Accident Ins. Co.v.Classic Bldg. Design, L.L.C.

UNITED STATES COURT OF APPEALS FOR THE FIFTH CIRCUITAug 29, 2013
No. 12-60886 (5th Cir. Aug. 29, 2013)

No. 12-60886

08-29-2013

ACCIDENT INSURANCE COMPANY, Plaintiff v. CLASSIC BUILDING DESIGN, L.L.C., Defendant-Cross Defendant - Appellee v. MARTHA PACE, Defendant-Cross Claimant-Third Party Plaintiff - Appellant v. ROBERT D. BREWER, Third Party Defendant - Appellee


Summary Calendar


Appeal from the United States District Court

for the Southern District of Mississippi

USDC No: 2:11-CV-33

Before KING, CLEMENT, and HIGGINSON, Circuit Judges. PER CURIAM:

Pursuant to 5TH CIR. R. 47.5, the court has determined that this opinion should not be published and is not precedent except under the limited circumstances set forth in 5TH CIR. R. 47.5.4.

Martha Pace appeals the district court's entry of summary judgment in favor of Classic Building Design, L.L.C. ("Classic") and Robert Brewer in this matter arising out of a personal injury claim. We AFFIRM.

FACTS AND PROCEEDINGS

On September 2, 2005, Pace and her husband bought a house in Lamar County, Mississippi, from Brewer. Brewer is the sole member of Classic, which built the house. On February 26, 2010, a light fixture fell from the ceiling in a bathroom and struck Pace on her head, injuring her. Shortly thereafter, Pace's attorney contacted Brewer and asked to be put in touch with Classic's liability insurer. Classic then informed its insurer, Accident Insurance Company ("AIC"), about the incident and requested coverage.

AIC filed for declaratory relief in the district court on February 17, 2011, naming Classic and Pace as defendants, seeking a judgment that AIC's policy with Classic did not extend to cover Pace's claims. On March 22, Pace filed an answer, counter-claim, and cross-claim against Classic, alleging injury resulting from the incident. Pace claimed that Classic had negligently and improperly installed her light fixture and had negligently screened, trained, and supervised workers on the job site. On July 18, Pace filed a third party complaint against Brewer, and her Second Amended Complaint, filed on August 12, alleged claims substantially the same as those in her earlier pleadings, naming both Classic and Brewer (the "appellees") as defendants.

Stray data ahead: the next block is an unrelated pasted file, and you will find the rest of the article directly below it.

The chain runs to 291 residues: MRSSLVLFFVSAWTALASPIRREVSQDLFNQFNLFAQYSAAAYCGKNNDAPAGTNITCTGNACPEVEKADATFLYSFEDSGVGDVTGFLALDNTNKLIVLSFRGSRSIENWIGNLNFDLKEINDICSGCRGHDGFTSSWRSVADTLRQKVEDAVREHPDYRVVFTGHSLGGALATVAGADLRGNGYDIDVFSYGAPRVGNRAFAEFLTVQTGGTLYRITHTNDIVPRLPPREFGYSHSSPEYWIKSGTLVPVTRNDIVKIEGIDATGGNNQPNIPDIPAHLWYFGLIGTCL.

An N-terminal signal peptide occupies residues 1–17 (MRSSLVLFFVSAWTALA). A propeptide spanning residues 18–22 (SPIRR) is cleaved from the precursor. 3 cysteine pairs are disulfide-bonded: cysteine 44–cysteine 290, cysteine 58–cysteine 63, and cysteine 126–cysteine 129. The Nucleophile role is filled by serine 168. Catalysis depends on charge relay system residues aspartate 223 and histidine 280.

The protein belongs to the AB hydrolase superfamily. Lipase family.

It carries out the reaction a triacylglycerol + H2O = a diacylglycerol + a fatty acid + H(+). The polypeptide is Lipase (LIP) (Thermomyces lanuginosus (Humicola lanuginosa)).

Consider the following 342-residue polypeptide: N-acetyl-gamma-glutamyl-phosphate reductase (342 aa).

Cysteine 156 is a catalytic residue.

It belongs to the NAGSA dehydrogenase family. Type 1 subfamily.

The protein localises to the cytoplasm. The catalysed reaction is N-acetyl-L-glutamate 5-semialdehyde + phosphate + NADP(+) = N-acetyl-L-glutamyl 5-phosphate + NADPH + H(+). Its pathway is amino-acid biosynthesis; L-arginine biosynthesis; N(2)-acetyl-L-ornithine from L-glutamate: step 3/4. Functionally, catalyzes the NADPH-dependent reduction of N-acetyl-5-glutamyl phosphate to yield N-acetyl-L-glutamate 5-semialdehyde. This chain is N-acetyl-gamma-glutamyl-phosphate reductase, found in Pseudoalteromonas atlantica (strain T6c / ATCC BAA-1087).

The case proceeded with discovery, with both Pace and the appellees producing expert witnesses. On July 6, 2012, the appellees filed a motion for summary judgment and a motion in limine, seeking to exclude the testimony of Pace's proffered expert witness, electrician James R. Neal. Neal had stated in an initial written opinion that errors in the light fixture's installation, specifically a failure to tighten a certain connection, had caused the light fixture to fall. At his deposition, after viewing photos of the light fixture after its fall to which he had not previously had access, Neal changed his opinion and stated that a failure to tighten a different connection had caused the fixture to fall. Finally, in a supplemental report filed after his deposition, Neal stated that a failure to tighten one of three connections during the installation process had caused the fixture to fail.